Tesla Drops "Self-Driving" Phrase On Chinese Website After Reported Autopilot Crash

China 1, Tesla 0

The Chinese auto market is the biggest in the world and it just might also be the most influential. Tesla found that out the hard way when it was forced to acknowledge a mistake it made on its Chinese website describing its Autopilot system as a “self-driving” feature. The terminology has since been scrubbed from the website and replaced with a phrase that more closely translates to “self-assisted driving.”

The brouhaha started when Luo Zhen, a Chinese owner of a Tesla Model S, sideswiped a stopped car along the side of a road when his Model S’s Autopilot system engaged. Luo spoke with Reuters in the aftermath of the incident, calling Tesla and its local sales staff out for misrepresenting the technology’s capabilities by touting its functions using a phrase that translated to “self-driving.” Luo’s claims of misrepresentation were corroborated by other owners of Tesla models in the country, with some, including Luo, even saying that demonstrators took their hands off the steering wheel and then took their feet off the pedals to showcase the system’s capabilities.

Tesla admitted that the crash took place but the normally stubborn automaker was also forced to take the unusual step of acknowledging the mistake it made on its website. A Tesla spokesperson spoke with Reuters after the changes in the website to deny that Luo’s crash and the publicity it generated were the reasons behind the edits. According to the spokesperson, the change was simply part of Tesla’s “ongoing work in improving translations.”

Unfortunately, a spin like that is as obvious as it is blatant. That or the timing of the edits in the wake of the crash’s publicity can be chalked up to a happy coincidence. In any case, Reuters also learned that the electric car maker has reached out to its staff in the country retraining them to inform future customers that the Autopilot system is a “self-assisted technology” and that drivers must always have their hands on the wheel when engaging the system.

It’s unclear if Tesla if going to make a similar move in rephrasing the system’s capabilities in other markets, but the fact that it had to do it in China goes to show how important that market is for the company and any attempts at pissing it off would be bad for business.

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Elon Musk Details Tesla's Semi-Truck, Minibus Plans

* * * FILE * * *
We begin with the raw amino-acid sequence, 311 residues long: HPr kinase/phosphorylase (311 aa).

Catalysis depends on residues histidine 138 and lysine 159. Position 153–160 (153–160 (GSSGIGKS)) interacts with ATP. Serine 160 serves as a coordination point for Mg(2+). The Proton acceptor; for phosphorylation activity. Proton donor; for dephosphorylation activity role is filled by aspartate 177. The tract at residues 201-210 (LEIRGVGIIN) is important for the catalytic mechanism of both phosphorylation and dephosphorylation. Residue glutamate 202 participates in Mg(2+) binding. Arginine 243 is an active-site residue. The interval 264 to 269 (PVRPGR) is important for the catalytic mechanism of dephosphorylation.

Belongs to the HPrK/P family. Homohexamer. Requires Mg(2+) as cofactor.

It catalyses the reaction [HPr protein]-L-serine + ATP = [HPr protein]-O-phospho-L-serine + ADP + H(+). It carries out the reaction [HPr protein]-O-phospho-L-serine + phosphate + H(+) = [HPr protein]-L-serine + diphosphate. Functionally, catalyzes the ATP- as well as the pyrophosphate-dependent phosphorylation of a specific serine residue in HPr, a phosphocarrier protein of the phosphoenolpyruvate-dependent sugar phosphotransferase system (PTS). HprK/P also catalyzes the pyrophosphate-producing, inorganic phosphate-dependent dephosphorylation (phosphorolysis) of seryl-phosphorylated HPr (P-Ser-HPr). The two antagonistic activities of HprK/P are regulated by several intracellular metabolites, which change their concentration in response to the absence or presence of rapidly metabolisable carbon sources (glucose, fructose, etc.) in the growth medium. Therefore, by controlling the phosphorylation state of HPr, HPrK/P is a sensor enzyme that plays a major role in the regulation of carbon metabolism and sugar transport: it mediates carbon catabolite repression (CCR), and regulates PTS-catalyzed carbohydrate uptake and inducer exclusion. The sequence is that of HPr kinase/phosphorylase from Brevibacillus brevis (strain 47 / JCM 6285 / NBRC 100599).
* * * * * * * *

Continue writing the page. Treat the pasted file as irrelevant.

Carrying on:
Elon Musk Details Tesla’s Semi-Truck, Minibus Plans

Automaker looks to expand its EV and autonomous vehicle network into other modes of transportation

Tesla has just released its second quarter earnings and while there were plenty of relevant details to go radon from CEO Elon Musk’s investor call, one of the more significant pieces of information to come from the call involved Tesla’s plans for an electric semi truck and minibus, including an estimated timetable to have both vehicles unveiled in the “early to mid 2017.”

Musk himself admitted that Tesla’s ideas for these two vehicles are still the equivalent of broad strokes, which means that it still doesn’t have a fleshed-out plan as far as production of the two models are concerned. A lot of the questions that even Tesla is asking itself will likely be answered when prototype versions of the truck and the minibus are unveiled. To the company’s credit, it’s taking these projects very seriously. With the semi-truck, Tesla has tapped former Model S program director, Jerome Guilen to lead the project. In addition to his familiarity with Tesla’s engineering and development methods, Guillen also has a background in developing trucks, having done so in the past as an engineer at Daimler’s truck division and as the man at the helm in the development of the Freightliner Cascadia truck.

As for the minibus plans, Musk addressed those separately when he responded to a rendering of a Volkswagen-inspired minibus that was pieced together by Jalopnik. Turns out, Tesla isn’t necessarily planning to build a public transport in the traditional sense, but a modern electric version of Volkswagen’s Type II Microbus.

Tesla’s goal, it seems, is to have these options available in the event that electric or autonomous technologies become more widely accepted throughout the industry. The truck industry, in particular, is reportedly been considering a shift to EV models for the future. Having fleshed out plans that includes production timetables for both models would give Tesla the advantage of offering something that no other automaker has at this point. It’s an ambitious goal to have considering that these plans were only made public when Musk announced the company’s updated Master Plan last month. Then again, it would be unbecoming of Tesla if its goals aren’t ambitious to begin with.